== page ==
Overview of Hearing Loss in the Elderly

Special Article - Hearing Loss

Gerontol Geriatr Res. 2020; 6(1): 1040.

Overview of Hearing Loss in the Elderly

Molinier CE*, Gallois Y, Marx M and Fraysse B

Department of Otoneurology-Head and Neck Surgery, Pierre-Paul Riquet University Hospital Center of Toulouse, France

*Corresponding author: Charles-Edouard Molinier, Department of Otoneurology-Head and Neck Surgery, Pierre-Paul Riquet University Hospital Center, France

Received: December 11, 2019; Accepted: January 03, 2020; Published: January 10, 2020


Deafness is a major public health issue worldwide. According to the World Health Organization (WHO), of all diseases it is the 4th leading cause of morbidity. The WHO defines hearing loss as a loss of more than 25dB in the ear with best hearing. Deafness is considered disabling when hearing loss exceeds 40dB in adults and 30dB in children in the best ear. In their March 2019 report, the WHO estimated that more than 466 million people are affected by disabling hearing loss, which is 6.6% of the world population. The vast majority (93%) is adults and the people most at risk are the elderly, since 1/3 of those over 65 years of age are reported to suffer from deafness. The number of people with disabling hearing loss is expected to rise in the future to 630 million in 2030 and over 900 million in 2050 [1].

In addition, the link between deafness and cognitive decline is now corroborated by robust data and is the subject of much research [2-4]. The economic impact of deafness is estimated to be $750 billion per year [5,6].

Adult Hearing Loss

Overview and epidemiology

Strictly speaking, presbycusis or Age-Related Hearing Loss (ARHL) is not a disease but rather a normal aging process involving all the neurosensory structures of the hearing system.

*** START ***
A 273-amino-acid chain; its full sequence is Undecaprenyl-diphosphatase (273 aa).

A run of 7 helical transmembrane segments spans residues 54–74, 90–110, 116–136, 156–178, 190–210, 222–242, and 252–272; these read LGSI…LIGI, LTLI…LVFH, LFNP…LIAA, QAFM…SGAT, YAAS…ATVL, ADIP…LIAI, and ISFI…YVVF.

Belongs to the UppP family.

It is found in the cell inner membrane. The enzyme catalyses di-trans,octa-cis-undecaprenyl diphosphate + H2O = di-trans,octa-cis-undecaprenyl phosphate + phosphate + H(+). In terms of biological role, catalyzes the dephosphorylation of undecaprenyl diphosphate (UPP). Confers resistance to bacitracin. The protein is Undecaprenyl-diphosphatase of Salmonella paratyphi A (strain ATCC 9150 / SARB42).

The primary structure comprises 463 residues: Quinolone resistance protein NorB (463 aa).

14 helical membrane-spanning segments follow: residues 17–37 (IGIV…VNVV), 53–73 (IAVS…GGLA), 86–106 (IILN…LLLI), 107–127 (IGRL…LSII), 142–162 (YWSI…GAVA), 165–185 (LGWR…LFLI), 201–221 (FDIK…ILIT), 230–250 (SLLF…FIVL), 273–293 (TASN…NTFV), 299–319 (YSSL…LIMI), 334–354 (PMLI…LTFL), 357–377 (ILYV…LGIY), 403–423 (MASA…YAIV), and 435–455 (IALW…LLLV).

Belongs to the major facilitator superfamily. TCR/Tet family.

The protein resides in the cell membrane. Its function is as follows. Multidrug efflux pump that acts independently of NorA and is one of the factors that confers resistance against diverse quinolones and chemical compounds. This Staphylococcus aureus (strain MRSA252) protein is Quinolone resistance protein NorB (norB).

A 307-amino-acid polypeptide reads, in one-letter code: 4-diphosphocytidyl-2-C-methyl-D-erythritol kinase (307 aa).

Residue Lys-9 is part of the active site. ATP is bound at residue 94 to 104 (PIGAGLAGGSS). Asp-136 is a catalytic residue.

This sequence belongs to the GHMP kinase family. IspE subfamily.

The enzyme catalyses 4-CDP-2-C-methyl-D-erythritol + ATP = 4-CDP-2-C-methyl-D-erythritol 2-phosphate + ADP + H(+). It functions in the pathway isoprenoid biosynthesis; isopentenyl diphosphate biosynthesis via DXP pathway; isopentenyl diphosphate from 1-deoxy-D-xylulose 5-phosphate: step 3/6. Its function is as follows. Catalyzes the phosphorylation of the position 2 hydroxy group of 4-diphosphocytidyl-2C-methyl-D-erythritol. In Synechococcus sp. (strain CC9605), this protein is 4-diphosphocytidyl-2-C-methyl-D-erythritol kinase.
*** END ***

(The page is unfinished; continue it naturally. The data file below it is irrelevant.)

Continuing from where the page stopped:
The pathophysiology is complex because it involves several structures and depends on several factors. Damage can be localized at the cochlear, neural and central level. The intrinsic factors involved are mitochondrial alterations, genetic and cellular disorders, micro-vascularization damage due to cardiovascular risk factors (hypertension, diabetes, dyslipidemia), and other systemic diseases. Extrinsic factors are mainly related to exposure to noise, ototoxic drugs and diet.

ARHL is characterized by a decrease in auditory perception and speech comprehension, especially in noisy environments. Despite a normal hearing threshold, some subjects have difficulty understanding speech. This is referred to as a Central Auditory Processing Disorder (CAPD), which is a deficiency in central auditory pathways such as neural transmission, and an extraction deficit in auditory information processing.

The genetics of presbycusis is still poorly defined due to the polygenicity [7]. At present, a genetic examination is not systematically conducted in the context of classical presbycusis.

Screening for hearing loss

There is no universal screening system for adults as hearing loss is currently defined by general practitioners, ENT specialists or hearing aid acousticians on request by the patient or family.

WHO-sponsored awareness days such as World Hearing Day, held on March 3rd each year, provide free screening for patients at participating centers in many countries.

The gold standard in the diagnosis of presbycusis is still tonal and vocal audiometry. Therefore, presbycusis appears to be bilateral symmetrical sensorineural hearing loss that is predominant in high frequencies on tonal audiometry. Speech audiometry identifies difficulties in speech discrimination with an increase in the intelligibility threshold, which corresponds with the dB threshold required to recognize 50% of the words presented(Figure 1).